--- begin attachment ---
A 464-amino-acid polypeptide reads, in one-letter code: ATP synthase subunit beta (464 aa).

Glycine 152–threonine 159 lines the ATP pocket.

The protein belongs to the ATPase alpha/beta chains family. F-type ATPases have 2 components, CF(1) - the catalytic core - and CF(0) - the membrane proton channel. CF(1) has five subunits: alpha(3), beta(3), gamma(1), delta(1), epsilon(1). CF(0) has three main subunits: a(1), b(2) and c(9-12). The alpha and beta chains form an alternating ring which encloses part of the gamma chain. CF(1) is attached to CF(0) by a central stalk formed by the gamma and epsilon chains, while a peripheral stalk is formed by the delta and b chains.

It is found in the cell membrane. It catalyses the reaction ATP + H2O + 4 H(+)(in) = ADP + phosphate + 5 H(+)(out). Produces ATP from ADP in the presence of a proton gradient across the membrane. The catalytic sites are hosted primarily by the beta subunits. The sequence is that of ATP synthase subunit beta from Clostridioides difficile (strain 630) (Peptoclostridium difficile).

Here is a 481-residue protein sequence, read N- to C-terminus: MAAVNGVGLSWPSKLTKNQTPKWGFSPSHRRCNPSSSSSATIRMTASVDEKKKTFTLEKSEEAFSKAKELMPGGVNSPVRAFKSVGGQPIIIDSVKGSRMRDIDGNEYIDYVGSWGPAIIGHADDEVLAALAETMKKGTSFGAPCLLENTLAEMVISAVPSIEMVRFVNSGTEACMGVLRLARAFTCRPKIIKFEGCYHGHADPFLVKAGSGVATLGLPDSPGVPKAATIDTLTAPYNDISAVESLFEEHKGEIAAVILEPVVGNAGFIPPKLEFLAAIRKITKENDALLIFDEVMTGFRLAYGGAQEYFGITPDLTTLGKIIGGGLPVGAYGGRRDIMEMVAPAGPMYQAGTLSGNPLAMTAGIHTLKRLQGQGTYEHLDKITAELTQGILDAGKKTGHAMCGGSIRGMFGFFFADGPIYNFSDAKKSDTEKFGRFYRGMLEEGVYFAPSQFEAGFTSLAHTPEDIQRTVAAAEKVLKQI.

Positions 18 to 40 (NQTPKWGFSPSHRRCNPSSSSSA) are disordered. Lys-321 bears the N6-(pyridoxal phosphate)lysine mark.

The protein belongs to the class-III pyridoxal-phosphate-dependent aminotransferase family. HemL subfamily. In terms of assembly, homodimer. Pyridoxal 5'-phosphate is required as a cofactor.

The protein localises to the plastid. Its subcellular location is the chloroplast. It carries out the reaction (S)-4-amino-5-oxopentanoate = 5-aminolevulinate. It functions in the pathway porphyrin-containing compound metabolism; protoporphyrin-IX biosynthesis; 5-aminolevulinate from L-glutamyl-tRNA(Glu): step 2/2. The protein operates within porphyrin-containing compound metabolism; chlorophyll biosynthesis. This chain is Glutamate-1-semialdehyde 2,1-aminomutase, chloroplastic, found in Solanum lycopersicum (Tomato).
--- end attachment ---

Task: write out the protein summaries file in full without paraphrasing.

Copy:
A 464-amino-acid polypeptide reads, in one-letter code: ATP synthase subunit beta (464 aa).

Glycine 152–threonine 159 lines the ATP pocket.

The protein belongs to the ATPase alpha/beta chains family. F-type ATPases have 2 components, CF(1) - the catalytic core - and CF(0) - the membrane proton channel. CF(1) has five subunits: alpha(3), beta(3), gamma(1), delta(1), epsilon(1). CF(0) has three main subunits: a(1), b(2) and c(9-12). The alpha and beta chains form an alternating ring which encloses part of the gamma chain. CF(1) is attached to CF(0) by a central stalk formed by the gamma and epsilon chains, while a peripheral stalk is formed by the delta and b chains.

It is found in the cell membrane. It catalyses the reaction ATP + H2O + 4 H(+)(in) = ADP + phosphate + 5 H(+)(out). Produces ATP from ADP in the presence of a proton gradient across the membrane. The catalytic sites are hosted primarily by the beta subunits. The sequence is that of ATP synthase subunit beta from Clostridioides difficile (strain 630) (Peptoclostridium difficile).

Here is a 481-residue protein sequence, read N- to C-terminus: MAAVNGVGLSWPSKLTKNQTPKWGFSPSHRRCNPSSSSSATIRMTASVDEKKKTFTLEKSEEAFSKAKELMPGGVNSPVRAFKSVGGQPIIIDSVKGSRMRDIDGNEYIDYVGSWGPAIIGHADDEVLAALAETMKKGTSFGAPCLLENTLAEMVISAVPSIEMVRFVNSGTEACMGVLRLARAFTCRPKIIKFEGCYHGHADPFLVKAGSGVATLGLPDSPGVPKAATIDTLTAPYNDISAVESLFEEHKGEIAAVILEPVVGNAGFIPPKLEFLAAIRKITKENDALLIFDEVMTGFRLAYGGAQEYFGITPDLTTLGKIIGGGLPVGAYGGRRDIMEMVAPAGPMYQAGTLSGNPLAMTAGIHTLKRLQGQGTYEHLDKITAELTQGILDAGKKTGHAMCGGSIRGMFGFFFADGPIYNFSDAKKSDTEKFGRFYRGMLEEGVYFAPSQFEAGFTSLAHTPEDIQRTVAAAEKVLKQI.

Positions 18 to 40 (NQTPKWGFSPSHRRCNPSSSSSA) are disordered. Lys-321 bears the N6-(pyridoxal phosphate)lysine mark.

The protein belongs to the class-III pyridoxal-phosphate-dependent aminotransferase family. HemL subfamily. In terms of assembly, homodimer. Pyridoxal 5'-phosphate is required as a cofactor.

The protein localises to the plastid. Its subcellular location is the chloroplast. It carries out the reaction (S)-4-amino-5-oxopentanoate = 5-aminolevulinate. It functions in the pathway porphyrin-containing compound metabolism; protoporphyrin-IX biosynthesis; 5-aminolevulinate from L-glutamyl-tRNA(Glu): step 2/2. The protein operates within porphyrin-containing compound metabolism; chlorophyll biosynthesis. This chain is Glutamate-1-semialdehyde 2,1-aminomutase, chloroplastic, found in Solanum lycopersicum (Tomato).